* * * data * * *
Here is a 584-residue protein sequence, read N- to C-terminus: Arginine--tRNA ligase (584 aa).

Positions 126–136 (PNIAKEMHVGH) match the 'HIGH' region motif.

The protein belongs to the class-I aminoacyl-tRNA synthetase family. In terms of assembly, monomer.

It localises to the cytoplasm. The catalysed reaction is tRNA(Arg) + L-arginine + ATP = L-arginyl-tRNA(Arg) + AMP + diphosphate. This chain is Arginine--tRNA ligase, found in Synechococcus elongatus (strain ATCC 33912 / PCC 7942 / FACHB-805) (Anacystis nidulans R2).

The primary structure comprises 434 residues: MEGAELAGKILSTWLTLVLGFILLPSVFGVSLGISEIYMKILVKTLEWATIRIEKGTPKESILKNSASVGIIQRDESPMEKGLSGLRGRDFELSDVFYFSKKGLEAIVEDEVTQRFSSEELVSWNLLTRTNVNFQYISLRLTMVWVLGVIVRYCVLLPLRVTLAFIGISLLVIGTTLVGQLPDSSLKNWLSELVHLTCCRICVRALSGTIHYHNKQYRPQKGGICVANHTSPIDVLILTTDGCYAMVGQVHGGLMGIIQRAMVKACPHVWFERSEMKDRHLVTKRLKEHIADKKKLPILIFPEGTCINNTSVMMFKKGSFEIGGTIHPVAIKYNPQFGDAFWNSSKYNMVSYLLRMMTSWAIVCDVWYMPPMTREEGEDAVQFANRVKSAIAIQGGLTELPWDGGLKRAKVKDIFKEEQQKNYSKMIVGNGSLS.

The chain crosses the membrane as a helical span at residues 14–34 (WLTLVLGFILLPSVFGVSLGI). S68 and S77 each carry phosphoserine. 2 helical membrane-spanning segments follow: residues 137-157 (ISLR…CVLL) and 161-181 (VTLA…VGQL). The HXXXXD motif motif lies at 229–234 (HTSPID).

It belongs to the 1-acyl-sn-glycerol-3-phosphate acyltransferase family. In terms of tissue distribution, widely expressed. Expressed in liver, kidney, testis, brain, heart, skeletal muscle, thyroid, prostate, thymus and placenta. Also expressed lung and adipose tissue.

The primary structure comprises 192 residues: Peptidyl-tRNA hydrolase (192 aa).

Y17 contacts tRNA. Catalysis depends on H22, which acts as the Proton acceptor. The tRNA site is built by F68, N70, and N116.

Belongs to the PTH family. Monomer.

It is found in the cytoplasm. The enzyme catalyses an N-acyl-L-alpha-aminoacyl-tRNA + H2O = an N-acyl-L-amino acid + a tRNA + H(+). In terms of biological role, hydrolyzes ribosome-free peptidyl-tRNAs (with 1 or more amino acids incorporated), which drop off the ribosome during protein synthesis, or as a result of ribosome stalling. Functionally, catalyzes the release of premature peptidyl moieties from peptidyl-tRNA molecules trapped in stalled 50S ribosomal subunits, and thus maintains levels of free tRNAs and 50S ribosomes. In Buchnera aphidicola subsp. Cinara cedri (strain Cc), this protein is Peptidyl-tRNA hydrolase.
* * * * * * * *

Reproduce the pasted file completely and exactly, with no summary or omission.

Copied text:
Here is a 584-residue protein sequence, read N- to C-terminus: Arginine--tRNA ligase (584 aa).

Positions 126–136 (PNIAKEMHVGH) match the 'HIGH' region motif.

The protein belongs to the class-I aminoacyl-tRNA synthetase family. In terms of assembly, monomer.

It localises to the cytoplasm. The catalysed reaction is tRNA(Arg) + L-arginine + ATP = L-arginyl-tRNA(Arg) + AMP + diphosphate. This chain is Arginine--tRNA ligase, found in Synechococcus elongatus (strain ATCC 33912 / PCC 7942 / FACHB-805) (Anacystis nidulans R2).

The primary structure comprises 434 residues: MEGAELAGKILSTWLTLVLGFILLPSVFGVSLGISEIYMKILVKTLEWATIRIEKGTPKESILKNSASVGIIQRDESPMEKGLSGLRGRDFELSDVFYFSKKGLEAIVEDEVTQRFSSEELVSWNLLTRTNVNFQYISLRLTMVWVLGVIVRYCVLLPLRVTLAFIGISLLVIGTTLVGQLPDSSLKNWLSELVHLTCCRICVRALSGTIHYHNKQYRPQKGGICVANHTSPIDVLILTTDGCYAMVGQVHGGLMGIIQRAMVKACPHVWFERSEMKDRHLVTKRLKEHIADKKKLPILIFPEGTCINNTSVMMFKKGSFEIGGTIHPVAIKYNPQFGDAFWNSSKYNMVSYLLRMMTSWAIVCDVWYMPPMTREEGEDAVQFANRVKSAIAIQGGLTELPWDGGLKRAKVKDIFKEEQQKNYSKMIVGNGSLS.

The chain crosses the membrane as a helical span at residues 14–34 (WLTLVLGFILLPSVFGVSLGI). S68 and S77 each carry phosphoserine. 2 helical membrane-spanning segments follow: residues 137-157 (ISLR…CVLL) and 161-181 (VTLA…VGQL). The HXXXXD motif motif lies at 229–234 (HTSPID).

It belongs to the 1-acyl-sn-glycerol-3-phosphate acyltransferase family. In terms of tissue distribution, widely expressed. Expressed in liver, kidney, testis, brain, heart, skeletal muscle, thyroid, prostate, thymus and placenta. Also expressed lung and adipose tissue.

The primary structure comprises 192 residues: Peptidyl-tRNA hydrolase (192 aa).

Y17 contacts tRNA. Catalysis depends on H22, which acts as the Proton acceptor. The tRNA site is built by F68, N70, and N116.

Belongs to the PTH family. Monomer.

It is found in the cytoplasm. The enzyme catalyses an N-acyl-L-alpha-aminoacyl-tRNA + H2O = an N-acyl-L-amino acid + a tRNA + H(+). In terms of biological role, hydrolyzes ribosome-free peptidyl-tRNAs (with 1 or more amino acids incorporated), which drop off the ribosome during protein synthesis, or as a result of ribosome stalling. Functionally, catalyzes the release of premature peptidyl moieties from peptidyl-tRNA molecules trapped in stalled 50S ribosomal subunits, and thus maintains levels of free tRNAs and 50S ribosomes. In Buchnera aphidicola subsp. Cinara cedri (strain Cc), this protein is Peptidyl-tRNA hydrolase.